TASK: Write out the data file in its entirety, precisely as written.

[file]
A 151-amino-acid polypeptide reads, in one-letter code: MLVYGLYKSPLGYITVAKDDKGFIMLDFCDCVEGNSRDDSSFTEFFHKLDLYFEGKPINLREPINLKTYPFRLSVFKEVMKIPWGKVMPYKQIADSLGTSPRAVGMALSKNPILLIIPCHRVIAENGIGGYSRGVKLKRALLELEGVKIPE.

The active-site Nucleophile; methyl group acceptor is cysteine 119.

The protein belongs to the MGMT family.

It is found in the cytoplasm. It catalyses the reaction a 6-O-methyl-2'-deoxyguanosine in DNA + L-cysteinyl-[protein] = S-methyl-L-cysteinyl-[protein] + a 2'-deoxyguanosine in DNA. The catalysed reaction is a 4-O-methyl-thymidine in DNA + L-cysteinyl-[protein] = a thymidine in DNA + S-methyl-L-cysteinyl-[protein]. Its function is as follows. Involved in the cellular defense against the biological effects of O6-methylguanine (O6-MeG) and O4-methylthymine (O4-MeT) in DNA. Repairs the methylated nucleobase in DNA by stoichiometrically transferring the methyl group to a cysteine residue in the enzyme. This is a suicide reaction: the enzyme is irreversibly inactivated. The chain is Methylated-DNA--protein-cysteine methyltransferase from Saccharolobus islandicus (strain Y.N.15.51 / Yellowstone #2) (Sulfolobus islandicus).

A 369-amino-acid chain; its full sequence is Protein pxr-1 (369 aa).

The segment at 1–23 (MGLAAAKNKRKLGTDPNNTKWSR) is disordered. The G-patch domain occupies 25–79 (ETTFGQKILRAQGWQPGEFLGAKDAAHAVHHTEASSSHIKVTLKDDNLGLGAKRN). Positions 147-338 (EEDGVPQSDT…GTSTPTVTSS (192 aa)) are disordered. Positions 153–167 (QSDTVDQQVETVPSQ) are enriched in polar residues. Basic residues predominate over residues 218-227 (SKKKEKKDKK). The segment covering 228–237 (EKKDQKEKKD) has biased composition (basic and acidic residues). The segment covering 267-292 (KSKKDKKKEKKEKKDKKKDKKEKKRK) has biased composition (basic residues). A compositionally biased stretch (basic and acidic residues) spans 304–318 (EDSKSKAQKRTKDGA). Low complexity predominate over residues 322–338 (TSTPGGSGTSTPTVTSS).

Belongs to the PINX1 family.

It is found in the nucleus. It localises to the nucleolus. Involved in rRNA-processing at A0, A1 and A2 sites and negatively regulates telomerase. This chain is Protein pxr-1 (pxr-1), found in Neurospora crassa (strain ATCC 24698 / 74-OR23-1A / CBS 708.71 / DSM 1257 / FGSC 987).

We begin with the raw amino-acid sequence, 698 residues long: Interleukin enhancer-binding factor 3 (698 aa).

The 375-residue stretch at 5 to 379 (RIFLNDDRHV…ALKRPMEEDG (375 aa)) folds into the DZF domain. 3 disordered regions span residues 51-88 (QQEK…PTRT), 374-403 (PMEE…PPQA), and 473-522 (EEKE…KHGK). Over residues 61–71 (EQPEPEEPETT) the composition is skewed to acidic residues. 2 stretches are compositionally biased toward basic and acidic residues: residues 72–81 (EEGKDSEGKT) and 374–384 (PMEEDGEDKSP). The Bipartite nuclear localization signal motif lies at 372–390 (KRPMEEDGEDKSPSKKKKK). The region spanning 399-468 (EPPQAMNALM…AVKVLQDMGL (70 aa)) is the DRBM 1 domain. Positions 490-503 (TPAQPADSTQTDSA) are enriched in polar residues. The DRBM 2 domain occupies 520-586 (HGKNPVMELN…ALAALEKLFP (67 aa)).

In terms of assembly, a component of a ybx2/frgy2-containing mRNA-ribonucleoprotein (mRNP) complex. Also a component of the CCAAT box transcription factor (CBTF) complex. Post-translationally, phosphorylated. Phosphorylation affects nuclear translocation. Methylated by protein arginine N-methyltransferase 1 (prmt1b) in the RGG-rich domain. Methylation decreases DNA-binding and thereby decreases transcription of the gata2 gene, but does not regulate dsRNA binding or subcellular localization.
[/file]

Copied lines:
A 151-amino-acid polypeptide reads, in one-letter code: MLVYGLYKSPLGYITVAKDDKGFIMLDFCDCVEGNSRDDSSFTEFFHKLDLYFEGKPINLREPINLKTYPFRLSVFKEVMKIPWGKVMPYKQIADSLGTSPRAVGMALSKNPILLIIPCHRVIAENGIGGYSRGVKLKRALLELEGVKIPE.

The active-site Nucleophile; methyl group acceptor is cysteine 119.

The protein belongs to the MGMT family.

It is found in the cytoplasm. It catalyses the reaction a 6-O-methyl-2'-deoxyguanosine in DNA + L-cysteinyl-[protein] = S-methyl-L-cysteinyl-[protein] + a 2'-deoxyguanosine in DNA. The catalysed reaction is a 4-O-methyl-thymidine in DNA + L-cysteinyl-[protein] = a thymidine in DNA + S-methyl-L-cysteinyl-[protein]. Its function is as follows. Involved in the cellular defense against the biological effects of O6-methylguanine (O6-MeG) and O4-methylthymine (O4-MeT) in DNA. Repairs the methylated nucleobase in DNA by stoichiometrically transferring the methyl group to a cysteine residue in the enzyme. This is a suicide reaction: the enzyme is irreversibly inactivated. The chain is Methylated-DNA--protein-cysteine methyltransferase from Saccharolobus islandicus (strain Y.N.15.51 / Yellowstone #2) (Sulfolobus islandicus).

A 369-amino-acid chain; its full sequence is Protein pxr-1 (369 aa).

The segment at 1–23 (MGLAAAKNKRKLGTDPNNTKWSR) is disordered. The G-patch domain occupies 25–79 (ETTFGQKILRAQGWQPGEFLGAKDAAHAVHHTEASSSHIKVTLKDDNLGLGAKRN). Positions 147-338 (EEDGVPQSDT…GTSTPTVTSS (192 aa)) are disordered. Positions 153–167 (QSDTVDQQVETVPSQ) are enriched in polar residues. Basic residues predominate over residues 218-227 (SKKKEKKDKK). The segment covering 228–237 (EKKDQKEKKD) has biased composition (basic and acidic residues). The segment covering 267-292 (KSKKDKKKEKKEKKDKKKDKKEKKRK) has biased composition (basic residues). A compositionally biased stretch (basic and acidic residues) spans 304–318 (EDSKSKAQKRTKDGA). Low complexity predominate over residues 322–338 (TSTPGGSGTSTPTVTSS).

Belongs to the PINX1 family.

It is found in the nucleus. It localises to the nucleolus. Involved in rRNA-processing at A0, A1 and A2 sites and negatively regulates telomerase. This chain is Protein pxr-1 (pxr-1), found in Neurospora crassa (strain ATCC 24698 / 74-OR23-1A / CBS 708.71 / DSM 1257 / FGSC 987).

We begin with the raw amino-acid sequence, 698 residues long: Interleukin enhancer-binding factor 3 (698 aa).

The 375-residue stretch at 5 to 379 (RIFLNDDRHV…ALKRPMEEDG (375 aa)) folds into the DZF domain. 3 disordered regions span residues 51-88 (QQEK…PTRT), 374-403 (PMEE…PPQA), and 473-522 (EEKE…KHGK). Over residues 61–71 (EQPEPEEPETT) the composition is skewed to acidic residues. 2 stretches are compositionally biased toward basic and acidic residues: residues 72–81 (EEGKDSEGKT) and 374–384 (PMEEDGEDKSP). The Bipartite nuclear localization signal motif lies at 372–390 (KRPMEEDGEDKSPSKKKKK). The region spanning 399-468 (EPPQAMNALM…AVKVLQDMGL (70 aa)) is the DRBM 1 domain. Positions 490-503 (TPAQPADSTQTDSA) are enriched in polar residues. The DRBM 2 domain occupies 520-586 (HGKNPVMELN…ALAALEKLFP (67 aa)).

In terms of assembly, a component of a ybx2/frgy2-containing mRNA-ribonucleoprotein (mRNP) complex. Also a component of the CCAAT box transcription factor (CBTF) complex. Post-translationally, phosphorylated. Phosphorylation affects nuclear translocation. Methylated by protein arginine N-methyltransferase 1 (prmt1b) in the RGG-rich domain. Methylation decreases DNA-binding and thereby decreases transcription of the gata2 gene, but does not regulate dsRNA binding or subcellular localization.